If there was ever a time to step into someone else’s shoes and experience another place and time, this would be it! While we continue to sit in our homes and wait for the COVID-19 nightmare to end, documentaries provide a unique, somewhat voyeuristic experience. Coincidentally or not, a few covering cantankerous, visionary men and their strange, tragic lives have been released in the last month. The subjects in question are multifarious troubadours who invested their souls into their respective trades and maybe even sacrificed their lives in the process. Their biographical journeys are a little on the dark side, but they’re never boring and collectively, they suggest that it might be a good time for men to take a cold, hard look at themselves in an ever-fluctuating modern landscape.
The new documentary on the inscrutable Val Kilmer is an exercise in distilled subjectivity. There isn’t much in the way of breathing room or impartiality since Val exists within its own cocoon – the point of view of Val Kilmer. From the opening scene (featuring home video of Kilmer and his Top Gun co-stars hanging out in a trailer while making fun of Tom Cruise) we quickly realize we’re entering a personal arena. It’s an intimate, insider journey, and the rules are only dictated by the subject himself. This is a little disappointing since he’s a notoriously difficult celebrity whose career suffered due to a problematic reputation. Even as Kilmer rose to stardom in the mid ’80s, the rumor mill circulated stories about a combustible method actor with a penchant for perfection and callousness to his crews. It would’ve been more interesting to get a neutral voice in the room. At times you’ll wonder if this is a grandiose vehicle for self-promotion or a genuine exploration. Actually, it’s a little of both.
Ting Poo and Leo Scott might have directed the movie, but it’s obviously Kilmer’s passion project. Narrated by his son Jack, Val consists of home video footage Kilmer obsessively amassed throughout his life. From 16 mm movies he made with his brothers in Chatsworth, California as a teenager to his days at Julliard, the movie doesn’t disappoint in displaying an artist in the making. There’s also plenty of behind-the-scenes footage from movies like Tombstone and The Doors before they cut back to the present where Kilmer makes appearances at Comic-Con and screenings of his most popular films. There’s some juicy stuff in his video archive, including a cool bit with a young Kevin Bacon and Sean Penn on a Broadway show they starred in together and a nasty row with director John Frankenheimer on the doomed production of The Island of Dr. Moreau.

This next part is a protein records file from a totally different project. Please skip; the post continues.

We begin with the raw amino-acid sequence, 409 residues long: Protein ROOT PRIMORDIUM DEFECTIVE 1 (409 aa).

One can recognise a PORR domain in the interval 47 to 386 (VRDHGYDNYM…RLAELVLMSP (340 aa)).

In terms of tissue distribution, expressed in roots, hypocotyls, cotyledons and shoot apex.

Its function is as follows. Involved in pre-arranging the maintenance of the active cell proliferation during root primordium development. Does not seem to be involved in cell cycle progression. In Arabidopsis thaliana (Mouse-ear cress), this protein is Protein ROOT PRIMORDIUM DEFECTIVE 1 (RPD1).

The movie continually switches back to the present day where we see Kilmer struggling with throat cancer. It’s indisputable that his battle is brave and heart-wrenching, as is his close relationship with his children. Kilmer himself also retains a unique charisma and humor even as he goes through this daily hell. The narrative moves at a breakneck speed and has a certain magnetism, but it’s also self-serving and evades the darker side of his persona. Though there are some news clips regarding his terrible rep on various productions (it would be an absurd omission if there wasn’t), Kilmer never addresses this himself. It’s confusing that a man who’s obviously going through a soul-searching journey wouldn’t confront the stories about his past abusive behavior. Has he made any amends? We are talking about an actor who Batman Forever’s Joel Schumacher called “childish and impossible,” and Marlon Brando famously took aside and said, “Your problem is you confuse your talent with the size of your paycheck.”